Emily Dierkes Rohrer
Visual Artist & High School Art Teacher
What are you currently working on?
Because I'm stuck at home with my 10-monthold daughter, Trixie, and teaching my students remotely, I had to shift my practice to what I can conceivably do in bouts of free time. I started digitally painting on Procreate on my classroom iPad that I'm grateful I brought home before the virus hit. I've essentially been learning through doing, and getting better as I practice painting brightly-colored portraits of Trix.
Has your art making shifted in response to the pandemic? How?
Yes! I've always made art to cope with my emotions, but now it's really necessary to keep my burgeoning anxiety at bay. I'm not necessarily making work inspired by the pandemic (yet), but am making work to cope with the cabin fever and channel my energy into something positive and beautiful.
What is the role that art can play in helping us confront our new reality?
Making and looking at art can be therapeutic. I think we all need some beauty right now. I'm so happy to see what others are making, whether it be art, craft, food, poetry. It's really inspiring to see how others are coping. It's brave to keep making in times of turmoil.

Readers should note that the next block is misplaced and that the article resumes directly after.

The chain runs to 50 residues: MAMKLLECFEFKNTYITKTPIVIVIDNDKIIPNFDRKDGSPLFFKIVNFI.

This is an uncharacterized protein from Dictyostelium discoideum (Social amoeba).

I might not be making virus-themed or inspired work right now, but I have a feeling it will seep into my work as time passes. My mother passed away in 2014 and it took a few years to digest the grief and respond to it. I feel like this is just the beginning of a really huge shift in the world and artists are going to respond accordingly. Will there still be an "art market?" Will our economy survive? I can't say (and I don't like to dwell too much or I'll have a panic attack!). I do know that people will always make art.
Emily Dierkes Rohrer lives in Baltimore where she maintains a studio practice in Hampden. She has a BFA in painting and an MFA in interdisciplinary studio art. Emily works in a variety of media, namely gouache, oil, acrylic, fibers, sculpture, installation, and digital. See more of her work here.